Kang et al. have shown that high CXCL12 expression in breast cancer tissue is linked to nodal and distant spread of breast cancer cells, as well as a link to overall survival [36]. To follow up this study, this group focused on CXCR4’s relation to metastasis and survival [40], as opposed to its ligand. Using immunohistochemistry, CXCR4 was detected in both breast cancer cell lines as well as normal mammary tissue. It was shown that node-positive tumors had a significantly increased expression of CXCR4 when compared to node-negative tumors. CXCR4 expression was higher in the metastatic cohort compared to the nonmetastatic group, but significance was not achieved when looking at a relationship between elevated CXCR4 and presence of distant metastases or overall survival (Table 1).

Parker et al. evaluated a cohort of 185 node-positive breast cancer patients and found that CXCR4 overexpression level in primary tumors independently predicted a poor outcome for these patients [37]. The 5-year overall survival for patients with low and high CXCR4 overexpression was 69% and 57%, respectively, ( , Table 1). These results suggest that even within this high risk group (i.e., node positive patients), CXCR4 can be employed to identify those patients who have a more aggressive disease course and therefore can be targeted for more intensive and/or novel therapy.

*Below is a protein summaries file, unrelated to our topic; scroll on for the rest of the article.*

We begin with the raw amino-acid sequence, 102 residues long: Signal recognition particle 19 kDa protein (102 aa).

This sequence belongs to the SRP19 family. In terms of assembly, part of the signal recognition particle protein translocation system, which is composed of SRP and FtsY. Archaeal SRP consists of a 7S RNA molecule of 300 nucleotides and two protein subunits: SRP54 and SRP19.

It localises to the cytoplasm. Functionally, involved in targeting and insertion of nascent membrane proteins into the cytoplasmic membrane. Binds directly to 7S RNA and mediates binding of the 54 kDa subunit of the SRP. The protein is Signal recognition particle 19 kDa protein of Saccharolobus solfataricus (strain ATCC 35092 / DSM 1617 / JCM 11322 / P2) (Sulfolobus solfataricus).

Not all studies have successfully concluded CXCR4 to definitely predict outcome. Cabioglu et al. studied CXCR4 as a predictive marker for lymph node metastasis along with CCR7 [38], another chemokine receptor that has been shown to be expressed in breast cancer cells [7]. The group attempted to reduce confounding effects that can accompany T2-4 lesions by limiting this study to only T1 lesions. Differences in CXCR4 and CCR7 staining location were tested, with node-positive tumors showing higher cytoplasmic CCR7 and HER2 staining than node-negative tumors. There was an increased rate of CXCR4 in node-positive patients (11.2% versus 5.1%), but this difference was not significant (Table 1). The authors theorized that CCR7 is associated with lymph node metastasis, while CXCR4 expression aids in the reliability of CCR7 as a biomarker. When Liu et al. investigated the relationship between CXCR4 and CCR7, they found in their data set that CXCR4 and CCR7 each significantly associated with lymph node metastasis. A lower overall survival was noted via the Kaplan-Meier survival analysis of both CXCR4 and CCR 7 overexpression [34].